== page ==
Anambas Islands Indonesia’s Remote & Amazing Islands 

The remote Anambas Islands Archipelago is slowly being recognised as a new and exceedingly attractive cruising destination for Superyachts. This is due to a huge improvement in facilities, clearing yachts in and out, and glowing reports from visiting yachts.

A collection of over 200 small Indonesian islands in the South China Sea, the Anambas Islands continue to be regarded as just a remote, off-the-beaten-track place. However, those with a penchant for exploring new seas and lands will find a cruising paradise! 

Facing the wide-open ocean, the Archipelago provides a panoramic view of blue seas and green islands. They are dotted with azure lagoons with sheer endless reefs filled with a kaleidoscope of colorful coral species. As well as magnificent sea creatures, big and small. There are verdant jungles of exotic plant species. And countless cultural and culinary unique experiences await travellers on land. 

Setting foot on an intriguing world of bountiful islands also awards visitors the opportunity to meet the locals. They are descendants of the once mighty Orang Bugis. These proud seafaring people of yesteryear have a colourful past. They retain their strong bond with the sea today. Part of the Indonesian Riau Islands Province, the relatively rarely visited Anambas Islands group lay between Singapore and Borneo. And are among Indonesia’s northern-most border archipelagos. 

Despite the relative proximity to Singapore at a mere 150 miles, this island group has remained under the radar. Its silent existence never really reaching outside its own boundaries for centuries. The Government announced the reclassification of the Anambas Islands in 2016 as an official Port of Entry for Indonesia. This means yachts no longer needed to clear at the closest POE in Nongsa Point, Bataam. 

“Customs, Immigration, Port Captain and Quarantine offices are all based at the town of Terempa on Sintan Island’, explains Asia Pacific Superyachts Indonesia GM, Thomas Taatjes. He adds, “There has been huge improvement with this official port of entry. It is a port where ‘E’ immigration forms are accepted. Fly-ins are still at about 99% of visitors but we are currently sussing out the boat arrivals.” 

Changing regulations

Changing regulations are paving the way to welcoming more yachts according to Taatjes. Formalities wise yachts can internationally clear in here the same as elsewhere in Indonesia. The cruising permit is valid for three years and visas are normal for tourists. VOA, for 30+30 days or pre visa, for 180 days.  

“There’s a lot of praise for what the local and administrative people have done for cruising visitors. Your agent will know the ports where e-forms are accepted. Not all ports in Indonesia accept e-forms”, adds Captain Thomas. 

Another captain who knows these waters well reports yachts can sail directly to Tarempa from Borneo (240 miles). Or from Singapore (150 miles). From Tioman, Malaysia (130 miles); and from relatively nearby Indonesian islands such as Batam. At a radius of 40 miles from Tarempa there’s an amazing choice of anchorages to enjoy. There is plenty of diving and snorkelling and a chance of meeting the locals. Why not consider a luxurious stayover, such as on Pulau Bawa Island. A nice surprise is the friendliness of the locals in the small villages scattered among the bays. This adds an enriching experience to your visit.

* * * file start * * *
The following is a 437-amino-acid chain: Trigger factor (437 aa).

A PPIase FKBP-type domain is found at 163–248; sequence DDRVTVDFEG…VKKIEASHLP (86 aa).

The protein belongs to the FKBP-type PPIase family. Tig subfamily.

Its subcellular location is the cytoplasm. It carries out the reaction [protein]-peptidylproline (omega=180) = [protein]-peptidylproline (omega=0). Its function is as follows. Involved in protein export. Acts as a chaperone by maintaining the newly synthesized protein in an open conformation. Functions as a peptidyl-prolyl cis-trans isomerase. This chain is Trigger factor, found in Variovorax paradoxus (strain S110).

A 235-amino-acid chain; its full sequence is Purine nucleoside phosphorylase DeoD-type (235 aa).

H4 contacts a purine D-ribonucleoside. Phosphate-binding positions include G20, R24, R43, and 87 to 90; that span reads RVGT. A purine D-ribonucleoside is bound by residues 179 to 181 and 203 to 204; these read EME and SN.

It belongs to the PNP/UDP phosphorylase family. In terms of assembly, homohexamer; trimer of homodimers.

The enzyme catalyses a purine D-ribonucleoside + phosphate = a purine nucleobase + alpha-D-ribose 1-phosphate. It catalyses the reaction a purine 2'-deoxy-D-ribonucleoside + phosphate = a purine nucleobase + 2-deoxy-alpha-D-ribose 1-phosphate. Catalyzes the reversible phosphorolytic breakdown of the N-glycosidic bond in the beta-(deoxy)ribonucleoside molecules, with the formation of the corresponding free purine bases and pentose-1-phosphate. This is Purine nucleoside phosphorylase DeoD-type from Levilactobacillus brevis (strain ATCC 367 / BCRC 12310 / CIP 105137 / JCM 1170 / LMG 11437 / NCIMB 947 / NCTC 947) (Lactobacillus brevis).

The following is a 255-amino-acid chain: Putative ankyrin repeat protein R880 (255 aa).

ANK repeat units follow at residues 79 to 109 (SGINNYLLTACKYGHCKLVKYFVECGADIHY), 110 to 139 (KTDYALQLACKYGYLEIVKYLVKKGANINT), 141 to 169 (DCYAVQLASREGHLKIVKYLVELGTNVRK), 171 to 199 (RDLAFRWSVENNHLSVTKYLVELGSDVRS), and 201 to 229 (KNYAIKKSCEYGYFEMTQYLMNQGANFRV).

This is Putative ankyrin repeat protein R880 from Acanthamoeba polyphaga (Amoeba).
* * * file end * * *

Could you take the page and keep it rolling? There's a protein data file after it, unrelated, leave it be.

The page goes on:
Spend a few weeks, or even better a month in the Anambas Archipelago. You will find isolated anchorages with clear water and fishing villages along the way. This ensures a fresh supply of seafood. Fishing is fantastic. The waters are quite fertile with tuna, mackerel, giant trevally, grouper and even billfish just a few of the likely catches and fish-based products are Anambas’ signature dishes, the two most popular ones being Mie Tarempa and Luti Gendang

Terempa on Sintan Island

Captain Thomas suggests the following islands for voyaging around the Anambas Islands: Pulau Bawah Island, Pulau Ritan Island, Pulau Airabu Island, and Durai Island. The biggest island (and a very pleasant town) where all formalities take place on arrival is Terempa on Sintan Island. It is a deep anchorage near a long road built on piles. It is the best place to resupply and also serves as the spot to welcome guests flying in to join the yacht.  The airport is on Pulau Matak Island, less than 10 miles away and you can anchor close by if more convenient. The East side of both Puala Sintan and Pulau Matak offer an incredible choice of anchorages. Many reefs border the Anambas Islands and provide well-protected anchorages but because of narrow passages to enter these lagoons, navigation can be tricky.

It’s possible to cruise among the Anambas Islands any time of the year, however, Captain Thomas notes the season of SW monsoon (April to September) offers drier conditions and a calmer sea. “While most of the predominant winds come from the SW or NE according to the season, it is advisable to be anchored with the possibility to swing 180 degrees with a switch of wind under a passing cloud and with reefs normally not too far away.” 

It’s rare in these days to cruise to a new destination that appears remote but is closer than you think and easier to access than ever before. The wonderful anchorages and significant easing of cruising formalities are now helping to welcome yachts to the amazing Anambas Archipelago.